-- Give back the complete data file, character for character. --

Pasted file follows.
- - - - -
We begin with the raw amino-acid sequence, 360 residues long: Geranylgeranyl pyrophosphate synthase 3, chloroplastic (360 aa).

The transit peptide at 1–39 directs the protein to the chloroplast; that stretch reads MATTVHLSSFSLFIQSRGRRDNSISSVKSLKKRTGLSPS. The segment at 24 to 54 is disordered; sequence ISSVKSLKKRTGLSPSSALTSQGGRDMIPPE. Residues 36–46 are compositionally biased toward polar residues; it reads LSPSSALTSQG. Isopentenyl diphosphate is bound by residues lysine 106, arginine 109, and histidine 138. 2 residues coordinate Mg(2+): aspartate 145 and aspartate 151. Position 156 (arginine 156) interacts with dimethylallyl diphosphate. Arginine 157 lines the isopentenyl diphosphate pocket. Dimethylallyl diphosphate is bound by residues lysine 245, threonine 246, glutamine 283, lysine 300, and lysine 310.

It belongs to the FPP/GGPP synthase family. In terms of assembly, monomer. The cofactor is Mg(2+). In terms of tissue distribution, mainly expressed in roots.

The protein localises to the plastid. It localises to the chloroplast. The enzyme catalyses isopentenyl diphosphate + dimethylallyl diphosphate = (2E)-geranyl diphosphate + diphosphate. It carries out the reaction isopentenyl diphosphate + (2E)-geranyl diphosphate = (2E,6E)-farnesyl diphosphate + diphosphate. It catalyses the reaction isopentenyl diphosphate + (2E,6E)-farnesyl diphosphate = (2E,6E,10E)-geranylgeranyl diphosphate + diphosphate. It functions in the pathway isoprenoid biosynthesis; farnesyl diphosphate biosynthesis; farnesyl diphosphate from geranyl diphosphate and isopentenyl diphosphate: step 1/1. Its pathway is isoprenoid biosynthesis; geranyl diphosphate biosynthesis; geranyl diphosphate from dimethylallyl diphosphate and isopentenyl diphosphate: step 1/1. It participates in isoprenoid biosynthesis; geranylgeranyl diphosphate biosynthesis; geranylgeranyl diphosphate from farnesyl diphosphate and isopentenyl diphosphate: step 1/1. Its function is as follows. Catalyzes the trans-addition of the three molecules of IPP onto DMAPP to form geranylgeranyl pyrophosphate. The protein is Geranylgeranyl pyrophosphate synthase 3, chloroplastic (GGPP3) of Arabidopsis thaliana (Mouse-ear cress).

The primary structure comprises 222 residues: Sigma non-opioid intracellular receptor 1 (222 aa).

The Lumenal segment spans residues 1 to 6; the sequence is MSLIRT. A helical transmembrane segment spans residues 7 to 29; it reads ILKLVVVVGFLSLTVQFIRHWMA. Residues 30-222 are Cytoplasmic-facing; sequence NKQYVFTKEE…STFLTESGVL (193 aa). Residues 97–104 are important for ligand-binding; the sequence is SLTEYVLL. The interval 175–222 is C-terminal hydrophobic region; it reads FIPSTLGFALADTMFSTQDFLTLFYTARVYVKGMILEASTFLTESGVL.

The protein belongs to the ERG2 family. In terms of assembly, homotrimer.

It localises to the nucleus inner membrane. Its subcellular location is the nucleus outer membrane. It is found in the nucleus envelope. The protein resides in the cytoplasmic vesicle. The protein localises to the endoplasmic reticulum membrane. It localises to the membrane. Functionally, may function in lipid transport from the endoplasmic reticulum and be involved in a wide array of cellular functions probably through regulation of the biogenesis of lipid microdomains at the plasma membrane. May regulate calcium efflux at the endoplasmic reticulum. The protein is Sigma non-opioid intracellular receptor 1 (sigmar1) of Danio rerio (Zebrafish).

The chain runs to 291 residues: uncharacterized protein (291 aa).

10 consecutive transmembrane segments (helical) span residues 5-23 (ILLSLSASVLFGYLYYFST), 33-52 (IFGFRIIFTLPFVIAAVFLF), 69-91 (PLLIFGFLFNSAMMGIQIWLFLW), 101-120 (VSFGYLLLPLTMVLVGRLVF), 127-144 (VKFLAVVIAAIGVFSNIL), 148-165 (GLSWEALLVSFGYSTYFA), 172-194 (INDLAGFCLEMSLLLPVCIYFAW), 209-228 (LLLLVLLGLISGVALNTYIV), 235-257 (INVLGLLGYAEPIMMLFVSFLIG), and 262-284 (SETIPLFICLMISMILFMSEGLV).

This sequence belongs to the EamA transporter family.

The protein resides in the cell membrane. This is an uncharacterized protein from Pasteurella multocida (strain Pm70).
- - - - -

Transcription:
We begin with the raw amino-acid sequence, 360 residues long: Geranylgeranyl pyrophosphate synthase 3, chloroplastic (360 aa).

The transit peptide at 1–39 directs the protein to the chloroplast; that stretch reads MATTVHLSSFSLFIQSRGRRDNSISSVKSLKKRTGLSPS. The segment at 24 to 54 is disordered; sequence ISSVKSLKKRTGLSPSSALTSQGGRDMIPPE. Residues 36–46 are compositionally biased toward polar residues; it reads LSPSSALTSQG. Isopentenyl diphosphate is bound by residues lysine 106, arginine 109, and histidine 138. 2 residues coordinate Mg(2+): aspartate 145 and aspartate 151. Position 156 (arginine 156) interacts with dimethylallyl diphosphate. Arginine 157 lines the isopentenyl diphosphate pocket. Dimethylallyl diphosphate is bound by residues lysine 245, threonine 246, glutamine 283, lysine 300, and lysine 310.

It belongs to the FPP/GGPP synthase family. In terms of assembly, monomer. The cofactor is Mg(2+). In terms of tissue distribution, mainly expressed in roots.

The protein localises to the plastid. It localises to the chloroplast. The enzyme catalyses isopentenyl diphosphate + dimethylallyl diphosphate = (2E)-geranyl diphosphate + diphosphate. It carries out the reaction isopentenyl diphosphate + (2E)-geranyl diphosphate = (2E,6E)-farnesyl diphosphate + diphosphate. It catalyses the reaction isopentenyl diphosphate + (2E,6E)-farnesyl diphosphate = (2E,6E,10E)-geranylgeranyl diphosphate + diphosphate. It functions in the pathway isoprenoid biosynthesis; farnesyl diphosphate biosynthesis; farnesyl diphosphate from geranyl diphosphate and isopentenyl diphosphate: step 1/1. Its pathway is isoprenoid biosynthesis; geranyl diphosphate biosynthesis; geranyl diphosphate from dimethylallyl diphosphate and isopentenyl diphosphate: step 1/1. It participates in isoprenoid biosynthesis; geranylgeranyl diphosphate biosynthesis; geranylgeranyl diphosphate from farnesyl diphosphate and isopentenyl diphosphate: step 1/1. Its function is as follows. Catalyzes the trans-addition of the three molecules of IPP onto DMAPP to form geranylgeranyl pyrophosphate. The protein is Geranylgeranyl pyrophosphate synthase 3, chloroplastic (GGPP3) of Arabidopsis thaliana (Mouse-ear cress).

The primary structure comprises 222 residues: Sigma non-opioid intracellular receptor 1 (222 aa).

The Lumenal segment spans residues 1 to 6; the sequence is MSLIRT. A helical transmembrane segment spans residues 7 to 29; it reads ILKLVVVVGFLSLTVQFIRHWMA. Residues 30-222 are Cytoplasmic-facing; sequence NKQYVFTKEE…STFLTESGVL (193 aa). Residues 97–104 are important for ligand-binding; the sequence is SLTEYVLL. The interval 175–222 is C-terminal hydrophobic region; it reads FIPSTLGFALADTMFSTQDFLTLFYTARVYVKGMILEASTFLTESGVL.

The protein belongs to the ERG2 family. In terms of assembly, homotrimer.

It localises to the nucleus inner membrane. Its subcellular location is the nucleus outer membrane. It is found in the nucleus envelope. The protein resides in the cytoplasmic vesicle. The protein localises to the endoplasmic reticulum membrane. It localises to the membrane. Functionally, may function in lipid transport from the endoplasmic reticulum and be involved in a wide array of cellular functions probably through regulation of the biogenesis of lipid microdomains at the plasma membrane. May regulate calcium efflux at the endoplasmic reticulum. The protein is Sigma non-opioid intracellular receptor 1 (sigmar1) of Danio rerio (Zebrafish).

The chain runs to 291 residues: uncharacterized protein (291 aa).

10 consecutive transmembrane segments (helical) span residues 5-23 (ILLSLSASVLFGYLYYFST), 33-52 (IFGFRIIFTLPFVIAAVFLF), 69-91 (PLLIFGFLFNSAMMGIQIWLFLW), 101-120 (VSFGYLLLPLTMVLVGRLVF), 127-144 (VKFLAVVIAAIGVFSNIL), 148-165 (GLSWEALLVSFGYSTYFA), 172-194 (INDLAGFCLEMSLLLPVCIYFAW), 209-228 (LLLLVLLGLISGVALNTYIV), 235-257 (INVLGLLGYAEPIMMLFVSFLIG), and 262-284 (SETIPLFICLMISMILFMSEGLV).

This sequence belongs to the EamA transporter family.

The protein resides in the cell membrane. This is an uncharacterized protein from Pasteurella multocida (strain Pm70).